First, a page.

This week’s SMH carries an article by Tom Cowie, reporting events after lawyer Susan Cole hired online resumé company, 1300 Resumé, to write her job application for ASIO, Australia’s national spy agency. But when both parties – somewhat ironically – failed to spy numerous mistakes and Ms Cole wasn’t granted an interview, a lengthy legal stooshie ensued.
Ms Cole ‘sent some documents’ through to 1300 Resumé to help with her application, including a previous CV. Preparing for an overseas holiday, she requested her completed order arrive the day before ASIO applications closed, and 1300 Resumé duly complied. However, the required covering letter didn’t arrive until the next day – just 45 minutes before Ms Cole was due to commence her trip. Now running very late, Ms Cole ‘didn’t have time’ to check her application before uploading it.
It was only after her return that Ms Cole proofread the application she’d submitted to ASIO. Her subsequent 136-page complaint to the Victorian Civil and Administrative Tribunal (VCAT) claimed her CV was ‘littered with errors’, including inconsistent formatting; referring to her as ‘Danielle Garcia’ on the bottom of her resumé; referring to ASIO as ASIC; and a response to selection criteria that was 400 words over the allowed limit.
1300 Resumé owner, Monique Thompson, agreed errors had been made but claimed they ‘could have been fixed in five minutes.’ She also pointed out that job outcomes weren’t guaranteed. VCAT awarded only a partial refund to Ms Cole, noting that whilst 1300 Resumé had failed to provide services with ‘due care and skill’, they nonetheless were ‘entitled to some recompense for services.’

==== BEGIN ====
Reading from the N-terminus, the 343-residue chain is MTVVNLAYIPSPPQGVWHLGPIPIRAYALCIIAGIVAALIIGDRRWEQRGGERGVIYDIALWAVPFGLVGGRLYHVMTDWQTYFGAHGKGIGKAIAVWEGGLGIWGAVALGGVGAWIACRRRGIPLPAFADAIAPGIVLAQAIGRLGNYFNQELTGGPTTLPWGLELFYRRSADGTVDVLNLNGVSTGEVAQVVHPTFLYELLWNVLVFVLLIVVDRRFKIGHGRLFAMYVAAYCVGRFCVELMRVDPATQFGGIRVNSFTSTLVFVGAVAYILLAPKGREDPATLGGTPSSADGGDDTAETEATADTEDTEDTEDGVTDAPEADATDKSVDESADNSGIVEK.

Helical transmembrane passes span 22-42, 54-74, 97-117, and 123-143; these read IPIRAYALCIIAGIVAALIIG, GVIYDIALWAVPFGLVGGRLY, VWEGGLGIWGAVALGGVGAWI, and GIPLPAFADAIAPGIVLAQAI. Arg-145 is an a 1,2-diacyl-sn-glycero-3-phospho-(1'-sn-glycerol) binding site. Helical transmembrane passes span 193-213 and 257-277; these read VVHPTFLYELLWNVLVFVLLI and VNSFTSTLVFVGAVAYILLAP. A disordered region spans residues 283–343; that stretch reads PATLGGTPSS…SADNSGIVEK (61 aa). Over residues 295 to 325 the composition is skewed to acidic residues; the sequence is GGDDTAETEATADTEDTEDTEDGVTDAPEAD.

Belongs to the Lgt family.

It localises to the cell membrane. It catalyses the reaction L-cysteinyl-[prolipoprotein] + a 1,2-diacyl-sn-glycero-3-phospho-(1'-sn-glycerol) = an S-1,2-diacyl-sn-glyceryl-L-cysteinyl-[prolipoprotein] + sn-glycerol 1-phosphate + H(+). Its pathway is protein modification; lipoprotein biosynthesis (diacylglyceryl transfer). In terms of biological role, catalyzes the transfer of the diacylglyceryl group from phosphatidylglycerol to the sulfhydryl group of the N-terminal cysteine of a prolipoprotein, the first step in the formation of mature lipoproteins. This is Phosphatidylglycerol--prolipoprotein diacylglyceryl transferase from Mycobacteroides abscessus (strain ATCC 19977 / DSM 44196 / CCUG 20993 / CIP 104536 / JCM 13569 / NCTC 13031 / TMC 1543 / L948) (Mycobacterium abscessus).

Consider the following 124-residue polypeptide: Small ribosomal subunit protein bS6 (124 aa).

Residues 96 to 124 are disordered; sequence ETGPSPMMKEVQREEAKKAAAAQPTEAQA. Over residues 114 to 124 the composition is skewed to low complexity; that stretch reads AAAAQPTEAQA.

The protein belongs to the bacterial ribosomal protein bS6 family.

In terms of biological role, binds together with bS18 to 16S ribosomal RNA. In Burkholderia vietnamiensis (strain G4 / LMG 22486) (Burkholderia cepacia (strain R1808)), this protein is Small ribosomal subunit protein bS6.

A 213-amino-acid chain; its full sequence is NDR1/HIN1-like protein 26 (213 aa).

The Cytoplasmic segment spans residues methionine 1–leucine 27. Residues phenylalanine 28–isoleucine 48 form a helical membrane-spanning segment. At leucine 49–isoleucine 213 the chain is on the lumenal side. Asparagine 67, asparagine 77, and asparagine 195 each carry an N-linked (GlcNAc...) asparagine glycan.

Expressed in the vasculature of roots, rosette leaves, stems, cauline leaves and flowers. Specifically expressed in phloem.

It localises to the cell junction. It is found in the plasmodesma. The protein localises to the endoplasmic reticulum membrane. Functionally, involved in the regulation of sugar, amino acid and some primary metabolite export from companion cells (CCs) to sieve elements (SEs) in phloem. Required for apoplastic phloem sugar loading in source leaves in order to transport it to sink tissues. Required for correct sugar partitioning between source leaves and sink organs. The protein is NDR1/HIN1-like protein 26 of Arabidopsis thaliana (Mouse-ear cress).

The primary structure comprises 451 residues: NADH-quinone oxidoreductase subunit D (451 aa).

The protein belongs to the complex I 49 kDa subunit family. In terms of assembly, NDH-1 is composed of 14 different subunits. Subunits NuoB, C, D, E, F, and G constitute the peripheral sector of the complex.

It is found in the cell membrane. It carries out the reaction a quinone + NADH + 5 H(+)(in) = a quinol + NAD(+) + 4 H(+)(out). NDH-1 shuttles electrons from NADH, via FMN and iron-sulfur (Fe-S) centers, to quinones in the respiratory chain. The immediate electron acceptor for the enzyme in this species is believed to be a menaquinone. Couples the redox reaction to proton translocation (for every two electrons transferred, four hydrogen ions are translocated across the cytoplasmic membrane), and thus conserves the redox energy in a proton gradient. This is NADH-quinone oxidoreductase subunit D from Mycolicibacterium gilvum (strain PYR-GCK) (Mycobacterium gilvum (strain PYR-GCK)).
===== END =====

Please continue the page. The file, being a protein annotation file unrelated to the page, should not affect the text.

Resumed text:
What lessons can be learned here?
- Never, ever fail to perform a thorough proofread. It just seems so obvious doesn’t it? But it appears both parties in this salutary tale singularly failed to perform this most basic of steps. And the results were costly – Ms Cole failed to get an ASIO interview for a job she really wanted and 1300 Resumé has suffered significant brand damage. Quality control is vital, so to put your name to something you haven’t personally checked is a high-risk strategy indeed.
- Submit well ahead of the deadline. Whether you’re submitting a job application, a tender, bid or an award submission, it is always politic to allow more than enough time for you or your team to perform a thorough last-minute check. You’ll not only avoid embarrassing errors but reduce stress induced by grappling with unexpected computer glitches common to online submission systems.
- Word limits are there for a reason. In Ms Cole’s case, ASIO confirmed that their system automatically deletes any words beyond the maximum; offering cold comfort that at least a portion of her response got through. So stick to word limits, however frustrating they may be. If you’re having problems reducing your copy to the limit, ask a professional editor to do it for you.
- Liaise with your writer. It appears Ms Cole’s only communication relating to her application was via email and text. There is huge value to be had by working with a professional writer who’ll conduct a series of interviews to find out what makes you tick and why you’re the best person for the job. This means they can then create clear and compelling content which answers all criteria within the word limits, giving you the best possible chance of a seat in front of the interview panel.